Jonah Kiprop, a research scientist at KEFRI, said late Wednesday the new breeds will have features matching the ecological conditions of respective zones in the country.

“We have problems with farmers planting species not fitting their climatic conditions. However, the new clones will ensure that they plant the right variety,” he said.

The researcher had met agroforestry farmers from the Rift Valley region in Nakuru on Wednesday to sensitize them on effective ways of enhancing their productivity.

Using the right seeds and varieties is crucial, since it determines the survival of the trees contributing to the increase in acreage under forest cover, he said.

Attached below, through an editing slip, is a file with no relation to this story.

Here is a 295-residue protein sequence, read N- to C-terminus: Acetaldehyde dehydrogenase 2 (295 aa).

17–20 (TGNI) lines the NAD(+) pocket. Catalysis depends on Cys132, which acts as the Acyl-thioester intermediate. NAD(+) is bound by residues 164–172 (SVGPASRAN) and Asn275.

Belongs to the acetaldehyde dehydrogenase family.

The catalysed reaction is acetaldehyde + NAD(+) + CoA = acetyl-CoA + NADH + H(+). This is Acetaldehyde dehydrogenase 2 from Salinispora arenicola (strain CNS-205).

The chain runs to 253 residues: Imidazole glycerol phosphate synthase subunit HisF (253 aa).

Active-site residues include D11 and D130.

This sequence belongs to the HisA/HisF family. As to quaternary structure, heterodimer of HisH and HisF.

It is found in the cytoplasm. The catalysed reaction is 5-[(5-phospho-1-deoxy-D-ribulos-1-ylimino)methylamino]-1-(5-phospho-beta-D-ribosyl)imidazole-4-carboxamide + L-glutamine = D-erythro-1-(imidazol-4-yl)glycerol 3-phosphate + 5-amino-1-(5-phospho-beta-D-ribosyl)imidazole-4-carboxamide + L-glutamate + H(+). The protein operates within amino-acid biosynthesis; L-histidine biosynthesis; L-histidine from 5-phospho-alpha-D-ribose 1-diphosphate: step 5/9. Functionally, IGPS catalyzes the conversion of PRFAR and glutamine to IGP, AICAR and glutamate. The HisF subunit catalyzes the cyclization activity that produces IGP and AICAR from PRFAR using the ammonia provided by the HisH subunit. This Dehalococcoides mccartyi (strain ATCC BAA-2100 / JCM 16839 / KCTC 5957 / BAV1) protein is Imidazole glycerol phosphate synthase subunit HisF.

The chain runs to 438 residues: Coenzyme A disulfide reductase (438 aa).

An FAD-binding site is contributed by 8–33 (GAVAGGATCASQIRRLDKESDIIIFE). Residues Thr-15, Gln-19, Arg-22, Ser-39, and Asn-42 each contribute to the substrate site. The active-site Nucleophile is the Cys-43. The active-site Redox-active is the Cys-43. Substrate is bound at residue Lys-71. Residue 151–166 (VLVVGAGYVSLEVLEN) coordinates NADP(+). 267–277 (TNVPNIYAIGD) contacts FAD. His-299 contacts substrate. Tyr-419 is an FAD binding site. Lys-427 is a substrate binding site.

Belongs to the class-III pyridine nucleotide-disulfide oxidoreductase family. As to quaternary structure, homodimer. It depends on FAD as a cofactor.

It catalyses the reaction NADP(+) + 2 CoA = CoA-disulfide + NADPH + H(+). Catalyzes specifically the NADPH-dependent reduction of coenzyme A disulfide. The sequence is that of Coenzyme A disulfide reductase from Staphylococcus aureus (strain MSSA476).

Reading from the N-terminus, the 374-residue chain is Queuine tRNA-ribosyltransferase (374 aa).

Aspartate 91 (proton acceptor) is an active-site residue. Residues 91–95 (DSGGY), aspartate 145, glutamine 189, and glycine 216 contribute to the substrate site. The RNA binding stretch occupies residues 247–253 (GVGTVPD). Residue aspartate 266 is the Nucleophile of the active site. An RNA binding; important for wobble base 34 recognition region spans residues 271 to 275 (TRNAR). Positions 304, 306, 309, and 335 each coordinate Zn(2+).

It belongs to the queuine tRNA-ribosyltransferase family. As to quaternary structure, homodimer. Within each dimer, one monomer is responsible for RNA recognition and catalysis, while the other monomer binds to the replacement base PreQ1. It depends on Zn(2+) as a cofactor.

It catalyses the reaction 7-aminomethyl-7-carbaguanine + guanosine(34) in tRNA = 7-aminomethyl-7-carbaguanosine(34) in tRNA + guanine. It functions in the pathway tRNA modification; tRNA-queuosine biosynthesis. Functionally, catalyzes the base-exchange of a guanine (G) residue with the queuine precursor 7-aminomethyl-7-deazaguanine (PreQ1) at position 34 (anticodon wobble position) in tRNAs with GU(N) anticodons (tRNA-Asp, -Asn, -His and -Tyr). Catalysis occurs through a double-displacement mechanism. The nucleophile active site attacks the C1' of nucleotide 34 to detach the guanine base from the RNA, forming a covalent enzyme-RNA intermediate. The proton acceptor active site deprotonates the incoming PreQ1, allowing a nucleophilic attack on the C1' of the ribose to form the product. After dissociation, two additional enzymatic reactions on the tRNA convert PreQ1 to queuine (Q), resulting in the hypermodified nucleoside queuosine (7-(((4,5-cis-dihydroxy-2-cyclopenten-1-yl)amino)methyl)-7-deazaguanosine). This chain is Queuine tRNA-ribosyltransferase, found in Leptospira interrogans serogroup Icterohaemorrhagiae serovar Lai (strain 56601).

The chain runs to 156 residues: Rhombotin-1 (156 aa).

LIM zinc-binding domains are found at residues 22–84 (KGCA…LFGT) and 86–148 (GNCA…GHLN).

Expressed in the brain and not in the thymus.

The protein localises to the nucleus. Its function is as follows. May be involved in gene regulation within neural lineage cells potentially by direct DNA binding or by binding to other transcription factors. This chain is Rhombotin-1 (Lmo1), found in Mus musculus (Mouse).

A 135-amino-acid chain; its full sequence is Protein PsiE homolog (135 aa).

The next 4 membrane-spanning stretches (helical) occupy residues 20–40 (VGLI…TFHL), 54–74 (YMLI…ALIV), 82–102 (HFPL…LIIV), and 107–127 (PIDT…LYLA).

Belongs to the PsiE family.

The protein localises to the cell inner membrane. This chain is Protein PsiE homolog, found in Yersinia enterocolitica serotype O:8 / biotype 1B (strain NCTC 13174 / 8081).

“There is a huge demand for timber and firewood in Kenya,” Kiprop noted, adding “we have an average annual population growth of two percent which means we need more trees to meet the demand”.

More than 78 percent of the rural population in the country depends on charcoal and firewood for cooking, according to data from the Ministry of Energy.

Small scale farmers are also encouraged to set aside 10 percent of their farms for growing trees contributing not only to an increased forest cover but also creating a carbon sink, Kiprop said.

Kenya is among the countries in Africa seeking to reward agroforestry farmers with carbon credits to promote proactive measures of mitigating effects of climate change. Enditem

Source: Xinhua


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